As illustrated, the wellbore 10 is lined with a string of steel pipe called casing 15. The casing 15 provides support to the wellbore 10 and facilitates the isolation of certain areas of the wellbore 10 adjacent hydrocarbon bearing formations. The casing 15 typically extends down the wellbore 10 from the surface of the well to a designated depth. An annular area 20 is thus defined between the outside of the casing 15 and the wellbore 10. This annular area 20 is filled with cement 25 pumped through a cementing system (not shown) to permanently set the casing 15 in the wellbore 10 and to facilitate the isolation of production zones and fluids at different depths within the wellbore 10. Subsequently, a submersible pump 35 is run into the wellbore 10 on a production tubing 40 with a Y-block 30 between the production tubing 40 and the submersible pump 35. The Y block 30 allows the pump 35 to be turned on and the well produced while leaving an access point to the wellbore 10 for logging tools. Typically the access point is an instrument tube 45 positioned adjacent the submersible pump 35 and attached to the Y block 30.
After the submersible pump 35 and the production tubing 40 are positioned in the wellbore 10, the plug assembly 100 and the tool 180 are lowered through the production tubing 40 on the COROD string 175 in the direction indicated by arrow 95. Generally, the COROD string 175 is lowered into the wellbore 10 by an injector apparatus (not shown). The injector apparatus typically includes a depth encoder (not shown) to record the amount of COROD string 175 within the wellbore 10 at any given time thereby determining the position of the tool 180 within the wellbore 10. Additionally, the depth encoder may be used to determine the location of the plug assembly 100 in relation to the instrument tube 45 as the plug assembly 100 is lowered through the production tubing 40.
Alternatively, other forms of shearable members may be employed in the release member 115, as long as they are capable of shearing at a predetermined force. For example, a threaded connection (not shown) may be employed between the first portion 105 and the second portion 110. Generally, the threads machined on the first portion 105 are mated with threads machined on the second portion 110 to form the threaded connection. The threads on the first portion 105 and the second portion 110 are machined to a close fit tolerance. The threads are constructed and arranged to fail or shear when a predetermined axial force is applied to the plug assembly 100. The desired axial force required to actuate the release member 115 determines the quantity of threads and the thread pitch.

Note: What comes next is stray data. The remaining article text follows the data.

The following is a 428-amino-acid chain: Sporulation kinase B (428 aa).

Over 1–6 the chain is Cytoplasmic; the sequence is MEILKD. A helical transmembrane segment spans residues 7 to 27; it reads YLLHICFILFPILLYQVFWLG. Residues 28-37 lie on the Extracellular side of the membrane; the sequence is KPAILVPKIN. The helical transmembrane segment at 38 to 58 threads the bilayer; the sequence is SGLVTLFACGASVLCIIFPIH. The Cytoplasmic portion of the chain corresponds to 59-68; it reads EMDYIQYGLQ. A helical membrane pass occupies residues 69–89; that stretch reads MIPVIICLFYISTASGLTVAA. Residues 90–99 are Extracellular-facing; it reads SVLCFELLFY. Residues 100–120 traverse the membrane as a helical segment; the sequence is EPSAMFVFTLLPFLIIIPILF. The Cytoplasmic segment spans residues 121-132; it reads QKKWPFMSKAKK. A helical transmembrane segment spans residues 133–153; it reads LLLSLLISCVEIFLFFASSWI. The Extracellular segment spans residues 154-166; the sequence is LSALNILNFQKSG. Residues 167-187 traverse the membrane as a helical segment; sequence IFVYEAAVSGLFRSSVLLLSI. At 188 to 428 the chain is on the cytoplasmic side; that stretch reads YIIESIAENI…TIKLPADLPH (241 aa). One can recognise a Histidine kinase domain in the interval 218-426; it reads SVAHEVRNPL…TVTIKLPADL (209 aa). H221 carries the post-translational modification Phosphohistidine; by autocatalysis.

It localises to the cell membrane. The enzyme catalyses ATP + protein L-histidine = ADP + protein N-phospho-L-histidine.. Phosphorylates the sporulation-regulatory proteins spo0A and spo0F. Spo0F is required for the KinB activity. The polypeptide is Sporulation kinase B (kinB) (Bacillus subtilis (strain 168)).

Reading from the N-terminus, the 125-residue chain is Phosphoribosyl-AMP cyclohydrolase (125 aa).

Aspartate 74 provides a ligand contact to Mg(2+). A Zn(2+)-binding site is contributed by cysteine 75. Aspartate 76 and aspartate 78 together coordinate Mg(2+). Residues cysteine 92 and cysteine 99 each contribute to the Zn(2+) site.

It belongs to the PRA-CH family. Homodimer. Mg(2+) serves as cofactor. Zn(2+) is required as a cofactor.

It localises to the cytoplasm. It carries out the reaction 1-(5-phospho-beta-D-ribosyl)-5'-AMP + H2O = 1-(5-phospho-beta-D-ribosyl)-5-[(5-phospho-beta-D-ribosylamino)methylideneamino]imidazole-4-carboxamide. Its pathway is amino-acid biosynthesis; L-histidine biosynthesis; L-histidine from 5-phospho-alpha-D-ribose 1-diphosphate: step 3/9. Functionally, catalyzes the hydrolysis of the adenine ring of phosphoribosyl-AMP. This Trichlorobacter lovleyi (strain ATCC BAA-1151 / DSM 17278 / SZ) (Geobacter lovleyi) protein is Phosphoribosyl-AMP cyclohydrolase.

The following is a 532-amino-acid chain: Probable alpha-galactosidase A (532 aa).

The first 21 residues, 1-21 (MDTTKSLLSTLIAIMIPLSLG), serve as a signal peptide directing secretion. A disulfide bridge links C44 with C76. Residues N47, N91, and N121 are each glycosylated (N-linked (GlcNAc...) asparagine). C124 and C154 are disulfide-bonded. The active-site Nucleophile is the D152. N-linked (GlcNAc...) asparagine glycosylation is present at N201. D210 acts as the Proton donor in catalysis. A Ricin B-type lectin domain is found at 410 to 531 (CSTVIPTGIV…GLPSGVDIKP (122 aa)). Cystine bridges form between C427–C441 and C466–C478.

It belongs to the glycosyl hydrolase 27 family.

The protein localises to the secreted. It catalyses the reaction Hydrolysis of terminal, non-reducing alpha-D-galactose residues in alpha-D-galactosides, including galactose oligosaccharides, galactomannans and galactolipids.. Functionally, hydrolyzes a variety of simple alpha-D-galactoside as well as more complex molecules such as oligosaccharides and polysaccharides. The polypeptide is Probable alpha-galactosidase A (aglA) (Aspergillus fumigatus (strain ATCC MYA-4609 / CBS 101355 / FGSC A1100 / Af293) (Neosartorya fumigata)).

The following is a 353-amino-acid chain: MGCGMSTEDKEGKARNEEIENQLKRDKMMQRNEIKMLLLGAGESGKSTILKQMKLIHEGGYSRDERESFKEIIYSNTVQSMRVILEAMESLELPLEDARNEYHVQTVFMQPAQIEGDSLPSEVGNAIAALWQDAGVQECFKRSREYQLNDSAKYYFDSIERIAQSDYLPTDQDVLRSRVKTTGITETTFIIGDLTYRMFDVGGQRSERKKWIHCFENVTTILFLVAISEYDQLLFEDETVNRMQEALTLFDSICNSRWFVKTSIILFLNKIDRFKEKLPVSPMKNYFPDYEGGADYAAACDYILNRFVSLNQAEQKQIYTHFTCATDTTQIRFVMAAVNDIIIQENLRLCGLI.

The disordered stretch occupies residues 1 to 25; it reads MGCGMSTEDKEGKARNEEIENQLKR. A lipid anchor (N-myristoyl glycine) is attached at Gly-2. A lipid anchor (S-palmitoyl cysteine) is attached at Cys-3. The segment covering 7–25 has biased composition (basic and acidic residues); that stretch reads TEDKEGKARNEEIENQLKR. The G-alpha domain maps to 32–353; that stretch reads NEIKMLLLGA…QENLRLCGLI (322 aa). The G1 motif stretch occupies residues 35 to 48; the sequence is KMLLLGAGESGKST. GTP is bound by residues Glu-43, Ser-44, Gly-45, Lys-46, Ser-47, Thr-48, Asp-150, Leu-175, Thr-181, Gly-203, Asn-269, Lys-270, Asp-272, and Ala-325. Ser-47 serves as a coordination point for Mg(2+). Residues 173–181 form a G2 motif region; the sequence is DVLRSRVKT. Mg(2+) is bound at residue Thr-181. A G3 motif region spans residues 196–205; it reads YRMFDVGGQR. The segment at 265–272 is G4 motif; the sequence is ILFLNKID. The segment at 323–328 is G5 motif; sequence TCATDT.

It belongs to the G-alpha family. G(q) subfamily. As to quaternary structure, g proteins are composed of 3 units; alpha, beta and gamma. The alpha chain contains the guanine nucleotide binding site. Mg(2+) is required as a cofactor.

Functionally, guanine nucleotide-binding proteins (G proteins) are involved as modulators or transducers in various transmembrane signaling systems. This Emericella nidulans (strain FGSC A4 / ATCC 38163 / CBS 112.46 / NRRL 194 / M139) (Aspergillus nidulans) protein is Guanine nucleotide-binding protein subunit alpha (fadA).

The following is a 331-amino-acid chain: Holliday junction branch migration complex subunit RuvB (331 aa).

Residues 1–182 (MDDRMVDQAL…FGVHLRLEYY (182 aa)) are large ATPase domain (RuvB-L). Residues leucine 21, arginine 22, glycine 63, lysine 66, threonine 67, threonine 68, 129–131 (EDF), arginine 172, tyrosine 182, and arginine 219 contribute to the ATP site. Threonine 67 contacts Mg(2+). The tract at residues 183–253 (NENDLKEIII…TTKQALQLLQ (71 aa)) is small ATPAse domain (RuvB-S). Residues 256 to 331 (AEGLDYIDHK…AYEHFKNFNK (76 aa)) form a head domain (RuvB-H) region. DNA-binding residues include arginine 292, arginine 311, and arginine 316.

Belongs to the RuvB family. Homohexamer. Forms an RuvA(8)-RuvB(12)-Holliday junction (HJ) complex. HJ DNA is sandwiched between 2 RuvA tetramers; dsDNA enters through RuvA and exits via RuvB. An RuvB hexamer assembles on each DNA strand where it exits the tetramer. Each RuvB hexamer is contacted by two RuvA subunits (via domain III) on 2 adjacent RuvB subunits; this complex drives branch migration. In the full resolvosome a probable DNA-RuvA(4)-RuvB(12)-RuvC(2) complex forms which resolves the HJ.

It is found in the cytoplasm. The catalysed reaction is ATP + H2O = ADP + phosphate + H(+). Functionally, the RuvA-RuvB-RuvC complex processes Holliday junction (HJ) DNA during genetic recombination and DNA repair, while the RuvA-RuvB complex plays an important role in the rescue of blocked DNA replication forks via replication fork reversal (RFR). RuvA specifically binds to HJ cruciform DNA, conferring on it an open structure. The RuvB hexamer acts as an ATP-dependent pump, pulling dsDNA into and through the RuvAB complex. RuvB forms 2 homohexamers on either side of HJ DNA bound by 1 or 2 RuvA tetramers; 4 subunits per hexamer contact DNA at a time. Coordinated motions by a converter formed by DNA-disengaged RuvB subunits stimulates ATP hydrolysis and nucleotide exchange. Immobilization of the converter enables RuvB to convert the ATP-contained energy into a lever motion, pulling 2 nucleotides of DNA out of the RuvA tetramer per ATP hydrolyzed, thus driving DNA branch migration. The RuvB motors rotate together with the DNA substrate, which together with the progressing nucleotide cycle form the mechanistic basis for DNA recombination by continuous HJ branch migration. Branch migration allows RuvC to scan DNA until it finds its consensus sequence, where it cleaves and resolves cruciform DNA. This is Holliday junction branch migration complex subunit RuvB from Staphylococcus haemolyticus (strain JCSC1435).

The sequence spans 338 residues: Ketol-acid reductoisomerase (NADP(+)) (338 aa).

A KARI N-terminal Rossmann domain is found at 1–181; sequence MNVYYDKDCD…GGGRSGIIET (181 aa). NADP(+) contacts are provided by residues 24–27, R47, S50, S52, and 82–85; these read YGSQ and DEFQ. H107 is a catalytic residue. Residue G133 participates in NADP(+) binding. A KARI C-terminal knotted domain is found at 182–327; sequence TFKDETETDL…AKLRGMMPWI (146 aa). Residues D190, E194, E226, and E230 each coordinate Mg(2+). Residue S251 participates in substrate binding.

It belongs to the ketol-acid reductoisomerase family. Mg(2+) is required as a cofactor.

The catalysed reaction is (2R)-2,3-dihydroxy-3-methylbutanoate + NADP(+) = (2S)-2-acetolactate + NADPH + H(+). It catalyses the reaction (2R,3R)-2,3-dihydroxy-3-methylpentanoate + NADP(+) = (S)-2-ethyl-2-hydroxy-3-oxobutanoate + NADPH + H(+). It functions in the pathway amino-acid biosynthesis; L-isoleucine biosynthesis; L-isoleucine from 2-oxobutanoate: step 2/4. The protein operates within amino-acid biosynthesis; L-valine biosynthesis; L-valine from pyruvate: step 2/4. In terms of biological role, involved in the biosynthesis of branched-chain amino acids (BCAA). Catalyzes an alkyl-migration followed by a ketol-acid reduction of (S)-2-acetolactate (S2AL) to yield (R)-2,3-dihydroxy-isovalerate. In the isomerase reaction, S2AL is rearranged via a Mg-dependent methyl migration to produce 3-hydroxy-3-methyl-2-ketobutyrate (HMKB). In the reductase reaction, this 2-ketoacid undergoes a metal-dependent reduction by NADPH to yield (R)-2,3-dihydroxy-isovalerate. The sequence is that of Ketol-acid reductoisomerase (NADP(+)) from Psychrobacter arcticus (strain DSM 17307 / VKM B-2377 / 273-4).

The first portion 105 includes a pressure activated ring 120 substantially enclosed in a housing 125 at an upper end thereof. The pressure activated ring 120 creates and maintains a seal around the COROD string 175 during deployment of tool 180. The ring 120 is pressure activated, whereupon the application of a predetermined pressure in the production tubing 40 a sealing relationship is formed between the plug assembly 100 and the COROD string 175. In one embodiment, the ring 120 is constructed from an elastomeric material.
Adjacent the housing 125 is an upper mandrel 130 with a ring member 135 disposed around the outer surface thereof. The ring member 135 secures and seals the first portion 105 within the instrument tube 45. The ring member 135 includes a plurality of profiles formed on the outer surface thereof that mate with a receiver member 55 formed in the instrument tube 45. After the ring member 135 mates with the receiver member 55, a sealing relationship is formed between the plug assembly 100 and the instrument tube 45. If there is no sealing relationship between the plug assembly 100 and the instrument tube 45, the pump 35 will only circulate fluid around the Y-block 30 rather than pumping fluid up the production tubing 40. In one embodiment, the ring member 135 is constructed from a fiber material.
The first portion 105 further includes a lower mandrel 140 attached to the upper mandrel 130 through a connection member, such as a lock nut assembly. Additionally, the lower mandrel 140 is operatively attached to a housing 145, on the second portion 110 by the selectively actuated release member 115.